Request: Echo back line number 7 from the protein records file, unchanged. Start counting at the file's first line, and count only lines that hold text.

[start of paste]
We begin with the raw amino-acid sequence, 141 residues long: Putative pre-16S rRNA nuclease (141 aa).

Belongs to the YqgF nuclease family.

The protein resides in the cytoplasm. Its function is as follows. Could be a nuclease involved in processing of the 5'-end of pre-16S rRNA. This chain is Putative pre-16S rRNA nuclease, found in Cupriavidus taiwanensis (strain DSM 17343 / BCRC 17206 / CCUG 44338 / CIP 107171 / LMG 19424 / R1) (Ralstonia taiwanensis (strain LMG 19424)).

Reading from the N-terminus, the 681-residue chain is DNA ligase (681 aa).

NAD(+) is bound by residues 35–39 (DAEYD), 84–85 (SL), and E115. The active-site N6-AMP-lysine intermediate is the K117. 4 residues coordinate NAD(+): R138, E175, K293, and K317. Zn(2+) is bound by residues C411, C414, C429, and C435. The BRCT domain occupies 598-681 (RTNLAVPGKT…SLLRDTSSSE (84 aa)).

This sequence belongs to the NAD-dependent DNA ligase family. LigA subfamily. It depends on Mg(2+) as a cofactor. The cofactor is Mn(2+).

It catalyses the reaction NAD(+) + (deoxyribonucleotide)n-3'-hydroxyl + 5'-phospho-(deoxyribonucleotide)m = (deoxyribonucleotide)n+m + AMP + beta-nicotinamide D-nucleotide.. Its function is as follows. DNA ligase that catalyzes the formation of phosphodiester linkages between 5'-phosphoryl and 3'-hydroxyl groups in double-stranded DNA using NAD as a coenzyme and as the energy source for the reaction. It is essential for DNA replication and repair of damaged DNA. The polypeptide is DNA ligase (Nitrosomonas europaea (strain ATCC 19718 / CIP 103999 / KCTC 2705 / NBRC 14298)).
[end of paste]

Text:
It catalyses the reaction NAD(+) + (deoxyribonucleotide)n-3'-hydroxyl + 5'-phospho-(deoxyribonucleotide)m = (deoxyribonucleotide)n+m + AMP + beta-nicotinamide D-nucleotide.. Its function is as follows. DNA ligase that catalyzes the formation of phosphodiester linkages between 5'-phosphoryl and 3'-hydroxyl groups in double-stranded DNA using NAD as a coenzyme and as the energy source for the reaction. It is essential for DNA replication and repair of damaged DNA. The polypeptide is DNA ligase (Nitrosomonas europaea (strain ATCC 19718 / CIP 103999 / KCTC 2705 / NBRC 14298)).